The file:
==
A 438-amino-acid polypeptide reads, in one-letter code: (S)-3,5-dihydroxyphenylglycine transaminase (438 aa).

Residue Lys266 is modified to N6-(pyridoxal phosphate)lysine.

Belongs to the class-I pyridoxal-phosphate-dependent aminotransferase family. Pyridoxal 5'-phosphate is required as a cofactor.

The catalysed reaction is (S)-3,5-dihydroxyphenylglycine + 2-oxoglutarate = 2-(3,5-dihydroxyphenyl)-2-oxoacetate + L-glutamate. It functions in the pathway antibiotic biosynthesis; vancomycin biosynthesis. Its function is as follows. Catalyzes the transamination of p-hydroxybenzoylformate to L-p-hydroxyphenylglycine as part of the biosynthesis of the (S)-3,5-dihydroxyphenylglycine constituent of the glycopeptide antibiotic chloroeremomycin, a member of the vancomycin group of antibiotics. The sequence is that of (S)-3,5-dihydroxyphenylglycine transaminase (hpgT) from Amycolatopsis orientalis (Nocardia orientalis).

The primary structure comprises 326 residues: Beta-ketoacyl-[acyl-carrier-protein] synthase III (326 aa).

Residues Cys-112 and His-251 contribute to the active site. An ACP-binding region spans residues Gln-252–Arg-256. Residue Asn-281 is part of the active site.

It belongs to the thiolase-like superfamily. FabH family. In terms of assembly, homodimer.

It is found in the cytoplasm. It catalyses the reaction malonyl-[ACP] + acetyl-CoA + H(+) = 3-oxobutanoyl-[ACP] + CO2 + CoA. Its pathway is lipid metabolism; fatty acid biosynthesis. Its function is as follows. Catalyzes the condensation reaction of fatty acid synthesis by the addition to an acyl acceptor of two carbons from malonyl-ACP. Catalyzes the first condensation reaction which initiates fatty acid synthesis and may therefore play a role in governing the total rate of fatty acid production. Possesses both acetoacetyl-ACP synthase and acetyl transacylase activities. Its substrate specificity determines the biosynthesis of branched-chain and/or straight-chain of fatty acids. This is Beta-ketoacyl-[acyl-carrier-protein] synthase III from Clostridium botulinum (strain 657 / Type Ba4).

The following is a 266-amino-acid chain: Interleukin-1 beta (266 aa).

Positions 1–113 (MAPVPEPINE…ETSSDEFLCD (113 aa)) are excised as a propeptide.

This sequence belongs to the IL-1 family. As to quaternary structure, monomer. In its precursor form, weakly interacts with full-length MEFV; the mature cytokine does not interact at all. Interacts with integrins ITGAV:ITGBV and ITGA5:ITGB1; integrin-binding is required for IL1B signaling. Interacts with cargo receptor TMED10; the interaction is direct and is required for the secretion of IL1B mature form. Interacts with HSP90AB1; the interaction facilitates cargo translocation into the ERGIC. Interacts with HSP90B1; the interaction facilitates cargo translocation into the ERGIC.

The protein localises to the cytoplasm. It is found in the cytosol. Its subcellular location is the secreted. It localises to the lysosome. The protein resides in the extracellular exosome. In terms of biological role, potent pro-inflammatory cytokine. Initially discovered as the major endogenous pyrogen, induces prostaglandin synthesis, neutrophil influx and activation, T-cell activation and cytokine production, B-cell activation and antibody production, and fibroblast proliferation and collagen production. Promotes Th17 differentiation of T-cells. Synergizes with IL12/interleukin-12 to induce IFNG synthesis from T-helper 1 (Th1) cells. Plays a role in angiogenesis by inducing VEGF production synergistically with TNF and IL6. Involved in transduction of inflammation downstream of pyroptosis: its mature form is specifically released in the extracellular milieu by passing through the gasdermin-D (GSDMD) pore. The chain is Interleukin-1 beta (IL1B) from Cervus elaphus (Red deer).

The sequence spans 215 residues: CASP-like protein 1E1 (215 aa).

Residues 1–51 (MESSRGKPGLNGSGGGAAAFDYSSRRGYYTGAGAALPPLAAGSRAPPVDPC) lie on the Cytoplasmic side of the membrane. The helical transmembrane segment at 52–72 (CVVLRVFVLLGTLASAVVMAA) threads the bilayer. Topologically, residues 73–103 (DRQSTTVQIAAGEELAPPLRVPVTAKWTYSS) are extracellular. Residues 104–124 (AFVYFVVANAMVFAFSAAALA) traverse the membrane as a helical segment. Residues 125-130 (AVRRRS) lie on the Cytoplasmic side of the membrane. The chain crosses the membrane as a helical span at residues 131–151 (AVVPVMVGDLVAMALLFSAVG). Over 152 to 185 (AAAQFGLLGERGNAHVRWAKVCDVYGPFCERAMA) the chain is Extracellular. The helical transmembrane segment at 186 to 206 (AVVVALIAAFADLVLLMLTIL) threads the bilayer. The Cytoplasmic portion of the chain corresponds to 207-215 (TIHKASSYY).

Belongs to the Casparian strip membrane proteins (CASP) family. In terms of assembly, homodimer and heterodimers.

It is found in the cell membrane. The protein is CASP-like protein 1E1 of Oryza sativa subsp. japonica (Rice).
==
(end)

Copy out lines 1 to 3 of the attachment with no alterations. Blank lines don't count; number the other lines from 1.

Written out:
A 438-amino-acid polypeptide reads, in one-letter code: (S)-3,5-dihydroxyphenylglycine transaminase (438 aa).

Residue Lys266 is modified to N6-(pyridoxal phosphate)lysine.

Belongs to the class-I pyridoxal-phosphate-dependent aminotransferase family. Pyridoxal 5'-phosphate is required as a cofactor.